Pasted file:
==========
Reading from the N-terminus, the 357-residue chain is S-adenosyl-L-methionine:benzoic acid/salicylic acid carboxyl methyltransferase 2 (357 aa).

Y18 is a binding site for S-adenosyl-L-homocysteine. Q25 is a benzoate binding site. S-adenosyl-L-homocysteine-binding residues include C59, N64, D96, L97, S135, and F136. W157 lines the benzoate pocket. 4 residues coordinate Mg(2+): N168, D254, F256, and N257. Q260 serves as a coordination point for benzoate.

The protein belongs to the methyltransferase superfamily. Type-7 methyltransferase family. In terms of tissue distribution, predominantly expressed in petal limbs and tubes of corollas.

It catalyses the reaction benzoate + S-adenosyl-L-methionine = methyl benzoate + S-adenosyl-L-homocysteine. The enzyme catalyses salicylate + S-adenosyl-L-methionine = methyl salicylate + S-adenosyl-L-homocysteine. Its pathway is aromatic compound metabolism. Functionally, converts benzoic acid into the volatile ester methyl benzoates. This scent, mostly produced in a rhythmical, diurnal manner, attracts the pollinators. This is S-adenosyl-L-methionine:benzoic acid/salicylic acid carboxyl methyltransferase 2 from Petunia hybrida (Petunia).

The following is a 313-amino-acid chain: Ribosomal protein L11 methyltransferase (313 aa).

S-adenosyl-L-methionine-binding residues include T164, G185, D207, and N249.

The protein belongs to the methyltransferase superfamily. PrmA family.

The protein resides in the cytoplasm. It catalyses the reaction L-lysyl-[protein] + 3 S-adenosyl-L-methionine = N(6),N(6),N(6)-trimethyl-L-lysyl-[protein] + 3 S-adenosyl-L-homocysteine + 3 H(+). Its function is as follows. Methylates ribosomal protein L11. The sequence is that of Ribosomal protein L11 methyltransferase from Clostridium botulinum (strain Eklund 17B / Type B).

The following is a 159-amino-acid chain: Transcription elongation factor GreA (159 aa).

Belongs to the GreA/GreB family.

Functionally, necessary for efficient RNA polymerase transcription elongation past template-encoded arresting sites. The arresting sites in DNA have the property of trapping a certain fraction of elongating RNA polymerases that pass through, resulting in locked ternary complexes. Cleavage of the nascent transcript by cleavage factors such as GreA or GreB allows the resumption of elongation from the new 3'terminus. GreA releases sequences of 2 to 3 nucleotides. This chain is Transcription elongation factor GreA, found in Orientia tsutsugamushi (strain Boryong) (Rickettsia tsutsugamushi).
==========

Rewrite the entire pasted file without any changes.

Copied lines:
Reading from the N-terminus, the 357-residue chain is S-adenosyl-L-methionine:benzoic acid/salicylic acid carboxyl methyltransferase 2 (357 aa).

Y18 is a binding site for S-adenosyl-L-homocysteine. Q25 is a benzoate binding site. S-adenosyl-L-homocysteine-binding residues include C59, N64, D96, L97, S135, and F136. W157 lines the benzoate pocket. 4 residues coordinate Mg(2+): N168, D254, F256, and N257. Q260 serves as a coordination point for benzoate.

The protein belongs to the methyltransferase superfamily. Type-7 methyltransferase family. In terms of tissue distribution, predominantly expressed in petal limbs and tubes of corollas.

It catalyses the reaction benzoate + S-adenosyl-L-methionine = methyl benzoate + S-adenosyl-L-homocysteine. The enzyme catalyses salicylate + S-adenosyl-L-methionine = methyl salicylate + S-adenosyl-L-homocysteine. Its pathway is aromatic compound metabolism. Functionally, converts benzoic acid into the volatile ester methyl benzoates. This scent, mostly produced in a rhythmical, diurnal manner, attracts the pollinators. This is S-adenosyl-L-methionine:benzoic acid/salicylic acid carboxyl methyltransferase 2 from Petunia hybrida (Petunia).

The following is a 313-amino-acid chain: Ribosomal protein L11 methyltransferase (313 aa).

S-adenosyl-L-methionine-binding residues include T164, G185, D207, and N249.

The protein belongs to the methyltransferase superfamily. PrmA family.

The protein resides in the cytoplasm. It catalyses the reaction L-lysyl-[protein] + 3 S-adenosyl-L-methionine = N(6),N(6),N(6)-trimethyl-L-lysyl-[protein] + 3 S-adenosyl-L-homocysteine + 3 H(+). Its function is as follows. Methylates ribosomal protein L11. The sequence is that of Ribosomal protein L11 methyltransferase from Clostridium botulinum (strain Eklund 17B / Type B).

The following is a 159-amino-acid chain: Transcription elongation factor GreA (159 aa).

Belongs to the GreA/GreB family.

Functionally, necessary for efficient RNA polymerase transcription elongation past template-encoded arresting sites. The arresting sites in DNA have the property of trapping a certain fraction of elongating RNA polymerases that pass through, resulting in locked ternary complexes. Cleavage of the nascent transcript by cleavage factors such as GreA or GreB allows the resumption of elongation from the new 3'terminus. GreA releases sequences of 2 to 3 nucleotides. This chain is Transcription elongation factor GreA, found in Orientia tsutsugamushi (strain Boryong) (Rickettsia tsutsugamushi).